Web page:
Writer: Taylor Sheridan

Somewhat experienced with the pen, Taylor Sheridan takes a step up to direct this film in his trilogy of the American frontier. This however is vastly different from Sicario and Hell or High Water – admittedly two very different films themselves. But both dealt with political issues revolving around the southern border of the United States.

Sheridan decided to direct this as he wanted to respect the Native Americans that he had spent time with, subsequently penning this screenplay.

As defined by Hine and Faragher, “frontier history tells the story of the creation and defence of communities, the use of the land, the development of markets, and the formation of states.” They explain, “It is a tale of conquest, but also one of survival, persistence, and the merging of peoples and cultures that gave birth and continuing life to America.”

Thanks Wikipedia, and given this definition, this film certainly sits will in the trilogy, especially given the fact that the Wind River Indian Reservation is a real place in Wyoming, not to mention the circumstances that we learn of regarding those who live there, both native and not. The borders of this reservation are no less restrictive that those depicted in Taylor’s last two films, if not more so.

Unfortunately, relatively speaking, Wind River is not as riveting as the action packed Sicario, or as funny and character filled as Hell of High Water. But this is comparing two fantastic films, both written by Sheridan, to his directorial debut. And for a directorial debut, Wind River delivers on multiple counts, both in the assured direction and the writing.

Immediately noticeable is Jeremy Renner’s focus and determination; this may be the best role he has ever played. The dialogue he is given, for the most part, is superb and thought provoking, with only a few predictable lines. The action is limited and is mostly focused on the narrative, but when it does hit, it is as unpredictable as a sucker punch. It isn’t extremely prevalent, but it is certainly memorable.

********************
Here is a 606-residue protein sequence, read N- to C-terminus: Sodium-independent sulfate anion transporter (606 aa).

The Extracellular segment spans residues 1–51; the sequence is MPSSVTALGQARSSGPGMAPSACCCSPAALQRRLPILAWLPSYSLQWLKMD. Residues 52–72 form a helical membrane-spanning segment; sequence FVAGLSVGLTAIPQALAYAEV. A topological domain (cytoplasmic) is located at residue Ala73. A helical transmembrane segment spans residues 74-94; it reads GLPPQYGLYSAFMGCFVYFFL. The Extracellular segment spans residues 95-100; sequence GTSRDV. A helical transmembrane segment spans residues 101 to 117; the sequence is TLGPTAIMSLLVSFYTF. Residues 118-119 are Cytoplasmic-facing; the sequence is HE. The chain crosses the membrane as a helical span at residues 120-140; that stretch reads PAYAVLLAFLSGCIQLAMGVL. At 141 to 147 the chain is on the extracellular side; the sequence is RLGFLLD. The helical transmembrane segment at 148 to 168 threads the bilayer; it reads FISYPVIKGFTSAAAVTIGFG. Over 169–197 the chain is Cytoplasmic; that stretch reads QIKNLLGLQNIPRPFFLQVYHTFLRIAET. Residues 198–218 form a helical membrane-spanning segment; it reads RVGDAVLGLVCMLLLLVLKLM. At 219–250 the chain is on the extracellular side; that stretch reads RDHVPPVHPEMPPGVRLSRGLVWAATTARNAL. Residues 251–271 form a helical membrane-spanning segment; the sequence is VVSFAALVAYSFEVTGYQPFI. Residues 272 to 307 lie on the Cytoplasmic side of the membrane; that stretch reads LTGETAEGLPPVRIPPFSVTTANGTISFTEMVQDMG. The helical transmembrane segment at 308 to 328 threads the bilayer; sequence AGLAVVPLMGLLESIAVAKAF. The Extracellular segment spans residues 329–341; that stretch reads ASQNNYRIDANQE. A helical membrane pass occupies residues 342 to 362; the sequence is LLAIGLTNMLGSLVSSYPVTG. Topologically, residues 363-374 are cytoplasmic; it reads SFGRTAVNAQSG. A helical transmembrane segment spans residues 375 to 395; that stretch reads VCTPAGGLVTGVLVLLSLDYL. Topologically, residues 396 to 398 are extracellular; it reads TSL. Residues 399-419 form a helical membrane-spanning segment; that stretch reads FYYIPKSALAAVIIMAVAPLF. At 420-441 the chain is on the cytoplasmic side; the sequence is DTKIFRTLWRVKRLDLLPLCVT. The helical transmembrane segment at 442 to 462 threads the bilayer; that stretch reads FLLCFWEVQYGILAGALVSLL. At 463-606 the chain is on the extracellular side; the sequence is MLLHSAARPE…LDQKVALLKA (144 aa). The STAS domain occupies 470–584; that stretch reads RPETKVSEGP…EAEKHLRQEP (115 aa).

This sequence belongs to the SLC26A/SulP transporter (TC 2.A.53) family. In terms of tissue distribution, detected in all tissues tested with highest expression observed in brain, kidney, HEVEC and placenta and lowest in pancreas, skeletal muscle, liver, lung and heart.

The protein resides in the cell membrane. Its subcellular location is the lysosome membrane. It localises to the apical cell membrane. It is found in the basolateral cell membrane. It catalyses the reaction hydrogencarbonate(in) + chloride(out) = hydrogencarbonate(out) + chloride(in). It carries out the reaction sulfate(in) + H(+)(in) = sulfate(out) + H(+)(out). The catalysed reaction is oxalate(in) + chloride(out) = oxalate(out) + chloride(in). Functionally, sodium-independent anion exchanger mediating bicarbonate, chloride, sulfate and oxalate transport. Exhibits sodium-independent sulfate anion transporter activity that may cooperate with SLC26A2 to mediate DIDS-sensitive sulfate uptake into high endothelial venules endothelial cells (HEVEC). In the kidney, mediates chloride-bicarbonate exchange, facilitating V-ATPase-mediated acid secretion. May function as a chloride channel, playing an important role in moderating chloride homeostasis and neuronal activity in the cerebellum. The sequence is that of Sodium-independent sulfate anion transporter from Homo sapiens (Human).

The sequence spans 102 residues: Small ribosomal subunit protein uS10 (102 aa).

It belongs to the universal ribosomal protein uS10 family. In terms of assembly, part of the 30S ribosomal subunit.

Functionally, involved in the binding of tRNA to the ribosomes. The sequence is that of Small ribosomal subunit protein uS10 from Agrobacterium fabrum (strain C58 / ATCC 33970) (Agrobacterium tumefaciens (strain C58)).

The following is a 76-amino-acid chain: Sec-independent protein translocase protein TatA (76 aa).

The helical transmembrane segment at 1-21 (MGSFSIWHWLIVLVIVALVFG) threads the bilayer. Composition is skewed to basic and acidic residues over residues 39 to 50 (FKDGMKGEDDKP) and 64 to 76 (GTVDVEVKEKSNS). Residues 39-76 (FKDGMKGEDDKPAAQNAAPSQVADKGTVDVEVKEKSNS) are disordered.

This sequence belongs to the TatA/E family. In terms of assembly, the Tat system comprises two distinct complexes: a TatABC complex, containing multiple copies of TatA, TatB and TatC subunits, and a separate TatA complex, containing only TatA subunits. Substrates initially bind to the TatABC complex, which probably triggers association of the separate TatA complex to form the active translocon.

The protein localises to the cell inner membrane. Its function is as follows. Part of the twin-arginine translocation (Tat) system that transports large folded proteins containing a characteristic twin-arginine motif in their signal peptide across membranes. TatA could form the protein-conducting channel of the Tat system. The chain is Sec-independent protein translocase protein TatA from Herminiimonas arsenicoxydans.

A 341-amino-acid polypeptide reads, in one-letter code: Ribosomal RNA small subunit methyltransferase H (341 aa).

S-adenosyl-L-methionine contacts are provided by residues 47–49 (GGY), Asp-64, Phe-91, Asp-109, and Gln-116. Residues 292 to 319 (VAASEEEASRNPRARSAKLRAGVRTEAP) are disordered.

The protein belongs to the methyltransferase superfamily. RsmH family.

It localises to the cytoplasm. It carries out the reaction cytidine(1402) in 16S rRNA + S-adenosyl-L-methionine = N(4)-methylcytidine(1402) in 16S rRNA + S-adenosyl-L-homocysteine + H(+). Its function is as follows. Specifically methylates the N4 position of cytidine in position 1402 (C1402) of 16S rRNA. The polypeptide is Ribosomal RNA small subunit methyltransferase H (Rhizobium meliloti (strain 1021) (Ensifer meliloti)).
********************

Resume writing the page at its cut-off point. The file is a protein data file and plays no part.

Also very noticeable is the strength of both the acting and the writing of Elizabeth Olsen’s FBI agent. At first she seems green and incredibly new to the job, but she slowly proves her worth. She may not be as amazing as Emily Blunt in Sicario, but she certainly comes close, with some scenes landing extremely powerfully.

The film though is primarily focused on the treatment of and the lives lived by Native Americans on this reservation, which has very little in the way of law enforcement.

Opening the film we see what could lead into a simple whodunit, as we watch a Native American girl running away from something obviously horrible, as she is barefoot and not clothed for the extreme snowy conditions. Cory’s (Renner) tracking/hunting skills come into play to solve this riddle we are presented with. How did this girl run so far in the snow, barefoot?

This is explored via both the Native Americans and non-Natives who live on the reservation. They feel trapped. Nothing but “silence and snow”. Apt, considering the opening scene and the mystery of a native woman trying to escape the reservation. How this mystery unfolds though is far from predicable and carries some heavy, thought provoking themes.

Enlisting Nick Cave and Warren Ellis to handle the soundtrack, as was the case in Hell or High Water, is also never a bad idea, as their work lends a minimal but haunting, atmospheric tone at precisely the right moments. We hear Cave’s soft voice quietly two or three times, and it sounds like there could be no other way this could be scored.

The ending at first seems abrupt, but the titles that are shown over the final shot are unnerving and really nail home the main themes of the film. There are some minor flaws – other than Olsen and Renner, all other characters are quite thin and rather forgettable. The meaningful dialogue also seems mostly reserved for these two, though there are some lines from other characters that carry some heft. Otherwise this is a hard film to fault. The cinematography looks incredible and makes the most of the snowy landscape, while a few scenes mislead the viewer, adding more weight to a narrative that is more complex that it seems.

A fine addition to Sheridan’s trilogy; we will be seeing more of him in the near future.

Five beers out of a sixer.